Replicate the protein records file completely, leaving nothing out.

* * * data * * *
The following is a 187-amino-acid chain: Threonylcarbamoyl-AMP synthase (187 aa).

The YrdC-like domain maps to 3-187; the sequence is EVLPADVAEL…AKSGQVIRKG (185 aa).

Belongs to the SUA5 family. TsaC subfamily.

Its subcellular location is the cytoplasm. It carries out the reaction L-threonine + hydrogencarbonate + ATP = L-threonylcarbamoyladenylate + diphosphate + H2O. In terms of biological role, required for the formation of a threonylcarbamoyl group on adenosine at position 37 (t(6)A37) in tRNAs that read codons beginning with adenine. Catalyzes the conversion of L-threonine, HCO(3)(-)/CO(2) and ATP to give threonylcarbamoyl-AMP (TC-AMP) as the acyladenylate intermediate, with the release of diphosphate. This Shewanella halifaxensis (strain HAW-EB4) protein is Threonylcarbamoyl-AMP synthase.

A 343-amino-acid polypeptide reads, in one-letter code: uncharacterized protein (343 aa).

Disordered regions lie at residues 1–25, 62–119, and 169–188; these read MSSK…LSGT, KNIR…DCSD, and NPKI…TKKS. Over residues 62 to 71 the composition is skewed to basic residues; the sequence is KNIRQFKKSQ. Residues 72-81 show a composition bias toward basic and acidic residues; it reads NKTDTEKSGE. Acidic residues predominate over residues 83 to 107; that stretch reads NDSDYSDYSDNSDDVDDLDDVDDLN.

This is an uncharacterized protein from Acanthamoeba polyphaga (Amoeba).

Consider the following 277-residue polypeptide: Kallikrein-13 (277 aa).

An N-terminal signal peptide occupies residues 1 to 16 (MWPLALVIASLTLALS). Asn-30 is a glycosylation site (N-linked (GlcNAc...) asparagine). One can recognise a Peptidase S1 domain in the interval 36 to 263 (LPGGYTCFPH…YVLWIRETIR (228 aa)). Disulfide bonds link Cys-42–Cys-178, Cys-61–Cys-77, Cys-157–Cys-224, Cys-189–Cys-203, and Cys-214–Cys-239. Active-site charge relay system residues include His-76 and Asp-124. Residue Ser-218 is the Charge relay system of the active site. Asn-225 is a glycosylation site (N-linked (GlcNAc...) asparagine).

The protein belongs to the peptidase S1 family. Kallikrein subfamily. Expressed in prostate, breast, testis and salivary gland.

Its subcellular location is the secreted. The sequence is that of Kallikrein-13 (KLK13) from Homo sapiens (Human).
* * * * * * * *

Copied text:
The following is a 187-amino-acid chain: Threonylcarbamoyl-AMP synthase (187 aa).

The YrdC-like domain maps to 3-187; the sequence is EVLPADVAEL…AKSGQVIRKG (185 aa).

Belongs to the SUA5 family. TsaC subfamily.

Its subcellular location is the cytoplasm. It carries out the reaction L-threonine + hydrogencarbonate + ATP = L-threonylcarbamoyladenylate + diphosphate + H2O. In terms of biological role, required for the formation of a threonylcarbamoyl group on adenosine at position 37 (t(6)A37) in tRNAs that read codons beginning with adenine. Catalyzes the conversion of L-threonine, HCO(3)(-)/CO(2) and ATP to give threonylcarbamoyl-AMP (TC-AMP) as the acyladenylate intermediate, with the release of diphosphate. This Shewanella halifaxensis (strain HAW-EB4) protein is Threonylcarbamoyl-AMP synthase.

A 343-amino-acid polypeptide reads, in one-letter code: uncharacterized protein (343 aa).

Disordered regions lie at residues 1–25, 62–119, and 169–188; these read MSSK…LSGT, KNIR…DCSD, and NPKI…TKKS. Over residues 62 to 71 the composition is skewed to basic residues; the sequence is KNIRQFKKSQ. Residues 72-81 show a composition bias toward basic and acidic residues; it reads NKTDTEKSGE. Acidic residues predominate over residues 83 to 107; that stretch reads NDSDYSDYSDNSDDVDDLDDVDDLN.

This is an uncharacterized protein from Acanthamoeba polyphaga (Amoeba).

Consider the following 277-residue polypeptide: Kallikrein-13 (277 aa).

An N-terminal signal peptide occupies residues 1 to 16 (MWPLALVIASLTLALS). Asn-30 is a glycosylation site (N-linked (GlcNAc...) asparagine). One can recognise a Peptidase S1 domain in the interval 36 to 263 (LPGGYTCFPH…YVLWIRETIR (228 aa)). Disulfide bonds link Cys-42–Cys-178, Cys-61–Cys-77, Cys-157–Cys-224, Cys-189–Cys-203, and Cys-214–Cys-239. Active-site charge relay system residues include His-76 and Asp-124. Residue Ser-218 is the Charge relay system of the active site. Asn-225 is a glycosylation site (N-linked (GlcNAc...) asparagine).

The protein belongs to the peptidase S1 family. Kallikrein subfamily. Expressed in prostate, breast, testis and salivary gland.

Its subcellular location is the secreted. The sequence is that of Kallikrein-13 (KLK13) from Homo sapiens (Human).